· Mark the end of your announcement with "###" or a "30" (centered and without the quotation marks) to signal that no additional copy follows.
Lead Time
· Send your PSA to the stations as far in advance as possible.
· Many stations request at least a two-week lead time.
For television, there must be a visual component to the story. Most of the the guidelines for radio PSAs (see above) are applicable to television PSAs, with two exceptions:
· The question to be asked of the TV station is whether three-quarter inch or one-inch video tape is preferred (not cassette or reel-to-reel).
· Format the verbal (audio) message of your PSA in the same manner as you would prepare live copy for radio broadcast (see above) with one exception–format script pages so that the text of the audio portion is on the right side and a description of what is occurring in the video portion is on the left. Here's an example of a broadcast script:
Brighton Electronics Offers Free Software Training Time: 30 seconds
Video Audio
Woman working at computer with instructor looking on. Employers today demand workers with highly specialized technical skills.
Panning shot of the entrance of Brighton Electronics with people going in and out of the front door. Brighton Electronics offers need-based scholarships for software training. For information or to apply, call . . . .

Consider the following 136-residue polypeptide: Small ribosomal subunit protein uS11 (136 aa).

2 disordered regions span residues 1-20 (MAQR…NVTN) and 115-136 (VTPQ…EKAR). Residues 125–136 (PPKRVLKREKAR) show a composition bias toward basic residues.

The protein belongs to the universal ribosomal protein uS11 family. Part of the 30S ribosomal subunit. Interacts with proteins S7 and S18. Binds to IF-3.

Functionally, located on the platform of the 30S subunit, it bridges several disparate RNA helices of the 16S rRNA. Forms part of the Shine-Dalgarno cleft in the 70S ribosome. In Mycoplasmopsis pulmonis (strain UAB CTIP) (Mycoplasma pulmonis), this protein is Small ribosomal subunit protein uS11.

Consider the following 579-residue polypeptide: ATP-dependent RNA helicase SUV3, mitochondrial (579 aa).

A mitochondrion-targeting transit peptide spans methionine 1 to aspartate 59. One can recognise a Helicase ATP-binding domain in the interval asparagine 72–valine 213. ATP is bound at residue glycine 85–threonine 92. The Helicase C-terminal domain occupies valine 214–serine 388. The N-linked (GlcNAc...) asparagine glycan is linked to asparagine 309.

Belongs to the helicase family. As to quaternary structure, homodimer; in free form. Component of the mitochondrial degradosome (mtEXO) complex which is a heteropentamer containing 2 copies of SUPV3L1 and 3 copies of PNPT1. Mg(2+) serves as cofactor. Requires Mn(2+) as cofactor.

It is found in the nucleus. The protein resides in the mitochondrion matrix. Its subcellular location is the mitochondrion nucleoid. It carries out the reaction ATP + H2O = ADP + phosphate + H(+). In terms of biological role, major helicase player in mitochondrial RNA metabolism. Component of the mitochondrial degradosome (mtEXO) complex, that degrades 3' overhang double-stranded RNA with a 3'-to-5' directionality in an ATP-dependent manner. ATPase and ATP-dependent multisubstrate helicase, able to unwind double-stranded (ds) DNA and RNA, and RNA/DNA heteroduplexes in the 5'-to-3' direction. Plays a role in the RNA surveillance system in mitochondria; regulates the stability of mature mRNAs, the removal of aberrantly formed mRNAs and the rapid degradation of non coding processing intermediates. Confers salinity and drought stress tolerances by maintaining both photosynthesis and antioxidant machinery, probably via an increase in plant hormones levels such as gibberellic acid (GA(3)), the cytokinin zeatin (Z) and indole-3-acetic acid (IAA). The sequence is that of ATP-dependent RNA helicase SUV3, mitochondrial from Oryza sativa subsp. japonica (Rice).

Remember to submit a printed copy of your message along with your prerecorded videotape to the station. Be sure "Tape enclosed" appears on the printed copy, and that your tape is labeled with your name, company name, telephone number and the PSA headline.
Production on a Shoestring
Production costs for videotaped TV PSAs tend to be much higher than those for radio. Costs vary depending on the simplicity or complexity of the spot you develop. For assistance in producing a TV PSA, you might try several things:
· Ask a local advertising or public relations firm to assist you as a public service.
· Ask a local TV station to produce your spot. They may be willing to help if you use their on-air talent for your announcement. Allow the station to share the tag line with your organization. For example, ". . .brought to you by Channel 3 and Connie's Kid Stuff."
· Contact your local public access cable station. Many community stations offer classes on producing PSAs and/or provide low-cost assistance.
· Students at college TV stations may be willing to help.
Air Time
Most stations broadcast PSAs early in the morning or very late at night. Ask the station's public service director to consider placing your PSA in an available day or prime time spot. If possible, visit the station to hand-deliver your PSA and meet the public service director.
Online Resources
The National Association of Broadcasters publishes a few books on communicating effectively with the media.


Provided by Lindsay Grace for students of the Illinois Institute of Art, Chicago. These documents may be used by others when properly credited. Please email lgrace at aii edu for more information.